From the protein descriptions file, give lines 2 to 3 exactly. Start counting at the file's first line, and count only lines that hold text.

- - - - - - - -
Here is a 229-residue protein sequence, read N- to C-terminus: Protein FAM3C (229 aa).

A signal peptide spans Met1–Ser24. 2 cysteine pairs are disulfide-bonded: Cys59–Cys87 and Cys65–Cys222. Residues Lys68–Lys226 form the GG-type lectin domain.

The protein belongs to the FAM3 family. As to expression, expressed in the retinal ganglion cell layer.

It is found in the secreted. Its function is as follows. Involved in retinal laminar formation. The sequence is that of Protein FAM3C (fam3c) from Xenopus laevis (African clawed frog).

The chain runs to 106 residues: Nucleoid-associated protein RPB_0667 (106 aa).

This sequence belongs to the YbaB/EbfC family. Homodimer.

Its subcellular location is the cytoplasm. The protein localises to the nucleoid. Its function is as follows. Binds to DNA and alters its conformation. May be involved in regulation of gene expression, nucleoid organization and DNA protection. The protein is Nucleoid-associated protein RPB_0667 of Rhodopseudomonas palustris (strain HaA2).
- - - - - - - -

A signal peptide spans Met1–Ser24. 2 cysteine pairs are disulfide-bonded: Cys59–Cys87 and Cys65–Cys222. Residues Lys68–Lys226 form the GG-type lectin domain.

The protein belongs to the FAM3 family. As to expression, expressed in the retinal ganglion cell layer.